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The Legends of the North Atlantic

Updated on October 13, 2015
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Rebecca Graf is a seasoned writer with nearly a decade of experience and degrees in accounting, history, and creative writing.

Every body of water has had its share of mystery and legends. The North Atlantic Ocean was full of them as the European sailors concocted stories and expanded on them generation after generation. The result was many became accepted as fact. In fact, today some are still believed.

Sailing Off the Edge of the Earth

One of the biggest legends that has been passed down through the years is that all Europeans believed the world was flat. But they were fearful of what lay far away over the horizon. Since no one had traveled that far, they had no idea what lay before them. The unknown is a perfect place for a vivid imagination. Stories rise up and morph into even more strange and bizarre tales. Then they are accepted as fact.

It makes sense that Europeans would think that there was an edge to the water that seemed to go on and on. They didn’t know any better. Thus was how legends and myths of the North Atlantic were born.

Legends of Old

So many legends have risen up over the years. But most have some basis of truth in them. Legends of monsters from the deep aren’t so farfetched anymore. The giant squid was attributed to overactive imaginations of sailors. Ah, it is not legend. This giant has not only been captured on film, the remains of some have washed up on shore. The legends are real.

We take many things for granted today because we know scientifically the source. But in the olden days, they were mysteries and usually attributed to magic or the gods. As perfectly stated on “Strange as it looks by today's standards, this picture of a dissected head of a giant white shark actually marked significant progress in marine biology. For years, fossilized shark teeth were believed to be tongues of serpents turned to stone by St. Paul, and hence were named glossopetrae, or "tongue stones". (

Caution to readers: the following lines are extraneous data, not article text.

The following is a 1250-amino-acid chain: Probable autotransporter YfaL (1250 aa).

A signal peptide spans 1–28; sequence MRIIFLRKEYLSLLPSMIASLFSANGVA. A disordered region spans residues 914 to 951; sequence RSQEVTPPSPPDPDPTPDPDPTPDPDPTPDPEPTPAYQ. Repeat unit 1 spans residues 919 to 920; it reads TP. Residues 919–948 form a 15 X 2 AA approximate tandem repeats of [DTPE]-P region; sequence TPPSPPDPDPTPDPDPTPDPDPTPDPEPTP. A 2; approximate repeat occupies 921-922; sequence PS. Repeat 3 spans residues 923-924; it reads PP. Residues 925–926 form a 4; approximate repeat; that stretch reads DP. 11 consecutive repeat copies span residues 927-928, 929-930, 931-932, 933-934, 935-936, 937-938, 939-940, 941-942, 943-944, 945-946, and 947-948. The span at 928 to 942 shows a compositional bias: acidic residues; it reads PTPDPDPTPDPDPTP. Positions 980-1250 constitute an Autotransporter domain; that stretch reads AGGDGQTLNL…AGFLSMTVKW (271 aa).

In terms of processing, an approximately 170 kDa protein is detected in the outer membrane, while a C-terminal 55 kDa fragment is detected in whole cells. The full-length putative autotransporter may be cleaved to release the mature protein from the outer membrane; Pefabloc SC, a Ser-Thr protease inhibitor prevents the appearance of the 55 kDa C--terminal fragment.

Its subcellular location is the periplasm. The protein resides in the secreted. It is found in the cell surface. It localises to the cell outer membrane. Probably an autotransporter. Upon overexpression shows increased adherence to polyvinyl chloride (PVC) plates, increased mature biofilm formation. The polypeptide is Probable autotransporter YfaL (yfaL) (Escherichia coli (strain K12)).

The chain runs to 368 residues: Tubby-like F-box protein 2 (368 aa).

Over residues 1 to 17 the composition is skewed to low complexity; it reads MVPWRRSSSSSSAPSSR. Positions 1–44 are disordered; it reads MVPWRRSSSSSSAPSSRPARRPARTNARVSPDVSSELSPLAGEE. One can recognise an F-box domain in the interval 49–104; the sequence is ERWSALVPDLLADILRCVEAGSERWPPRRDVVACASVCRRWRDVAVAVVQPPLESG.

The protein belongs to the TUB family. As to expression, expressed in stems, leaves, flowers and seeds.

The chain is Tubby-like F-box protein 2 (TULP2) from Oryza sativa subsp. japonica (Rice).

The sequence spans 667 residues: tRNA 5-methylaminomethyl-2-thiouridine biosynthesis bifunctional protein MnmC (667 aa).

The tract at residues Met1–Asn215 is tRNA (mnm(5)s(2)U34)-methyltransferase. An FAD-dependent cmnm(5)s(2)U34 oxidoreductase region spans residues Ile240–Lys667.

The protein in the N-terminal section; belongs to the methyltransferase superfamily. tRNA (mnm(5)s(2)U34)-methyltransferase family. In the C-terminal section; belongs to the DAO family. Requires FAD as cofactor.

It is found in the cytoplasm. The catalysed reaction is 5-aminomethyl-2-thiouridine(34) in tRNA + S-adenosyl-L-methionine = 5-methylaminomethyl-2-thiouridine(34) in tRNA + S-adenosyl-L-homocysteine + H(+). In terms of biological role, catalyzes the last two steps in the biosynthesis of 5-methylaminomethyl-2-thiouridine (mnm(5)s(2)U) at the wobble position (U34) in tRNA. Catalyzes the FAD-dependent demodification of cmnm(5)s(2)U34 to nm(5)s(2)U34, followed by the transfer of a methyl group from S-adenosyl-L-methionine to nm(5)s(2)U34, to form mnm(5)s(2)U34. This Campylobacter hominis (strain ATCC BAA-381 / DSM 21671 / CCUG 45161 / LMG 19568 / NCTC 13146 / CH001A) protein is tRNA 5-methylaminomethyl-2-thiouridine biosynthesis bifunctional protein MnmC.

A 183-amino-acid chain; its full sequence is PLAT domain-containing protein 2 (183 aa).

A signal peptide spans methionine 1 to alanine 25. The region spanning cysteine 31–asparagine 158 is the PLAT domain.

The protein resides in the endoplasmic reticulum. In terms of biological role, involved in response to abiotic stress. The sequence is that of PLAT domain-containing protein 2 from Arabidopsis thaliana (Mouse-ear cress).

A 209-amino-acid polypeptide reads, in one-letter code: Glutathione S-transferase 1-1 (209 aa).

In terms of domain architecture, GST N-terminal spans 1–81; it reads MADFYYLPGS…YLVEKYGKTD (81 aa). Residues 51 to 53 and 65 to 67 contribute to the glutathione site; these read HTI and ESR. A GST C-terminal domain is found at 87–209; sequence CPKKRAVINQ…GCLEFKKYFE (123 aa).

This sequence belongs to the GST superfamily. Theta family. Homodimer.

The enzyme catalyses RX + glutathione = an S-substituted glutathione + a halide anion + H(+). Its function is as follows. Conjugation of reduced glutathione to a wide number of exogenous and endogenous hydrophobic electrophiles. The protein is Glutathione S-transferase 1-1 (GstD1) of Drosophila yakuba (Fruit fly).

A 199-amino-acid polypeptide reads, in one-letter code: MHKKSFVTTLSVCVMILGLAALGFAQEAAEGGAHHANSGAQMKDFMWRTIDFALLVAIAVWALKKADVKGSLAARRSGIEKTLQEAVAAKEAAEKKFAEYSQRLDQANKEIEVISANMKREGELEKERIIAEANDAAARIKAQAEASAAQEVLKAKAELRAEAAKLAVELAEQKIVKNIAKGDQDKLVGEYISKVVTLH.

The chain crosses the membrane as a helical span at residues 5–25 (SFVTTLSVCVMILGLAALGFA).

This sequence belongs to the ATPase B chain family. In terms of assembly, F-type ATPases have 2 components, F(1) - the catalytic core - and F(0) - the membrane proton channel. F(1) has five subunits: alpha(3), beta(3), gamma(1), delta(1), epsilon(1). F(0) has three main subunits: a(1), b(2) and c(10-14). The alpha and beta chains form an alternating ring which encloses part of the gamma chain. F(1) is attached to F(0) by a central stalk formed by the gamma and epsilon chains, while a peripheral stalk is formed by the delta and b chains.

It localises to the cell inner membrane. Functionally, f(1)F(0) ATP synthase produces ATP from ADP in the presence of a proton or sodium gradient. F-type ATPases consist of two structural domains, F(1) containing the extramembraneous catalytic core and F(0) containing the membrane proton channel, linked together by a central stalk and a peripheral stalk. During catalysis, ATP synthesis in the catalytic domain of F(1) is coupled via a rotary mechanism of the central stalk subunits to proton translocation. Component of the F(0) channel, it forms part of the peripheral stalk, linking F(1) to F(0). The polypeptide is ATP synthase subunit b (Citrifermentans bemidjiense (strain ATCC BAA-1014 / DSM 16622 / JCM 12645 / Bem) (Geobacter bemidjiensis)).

Legends are usually based on facts and creatively expanded on. You could call those who started the stories closet writers. What about Mermaids? These tales arose from sightings in the Atlantic from Europe to the New World. Sailors sighting sea cows added to the legends and mystery.

Then there is the Bermuda Triangle….Everyone knows about the Bermuda Triangle. Rumors have been spreading about this area of the Atlantic for a few hundred years, but the truth is that the real mysteries only just started to build momentum within the last fifty to seventy years. It is a triangle section with points at Miami, Puerto Rico, and Bermuda which is close to half a million square miles. This area has become famous for odd occurrences, disappearing ships and planes.

Christopher Columbus is the first to have sailed through the Sargasso Sea and the Bermuda Triangle. He is also the first to have reported unusual events.

He actually saw a light on the horizon on October 11, 1492, which does remain unexplained today. (In a 1979 documentary on Charles Berlitz’s popular book on the Bermuda Triangle all the elements of cheap tabloid fiction came together to showcase this as a host of blue-green glowing UFOs: the compasses rocked as they darted to and from the surface of the sea, and Italian actors with poorly dubbed English lines grunted and moaned.)

But when traveling through the Sargasso Sea and Bermuda Triangle truly unusual things did happen.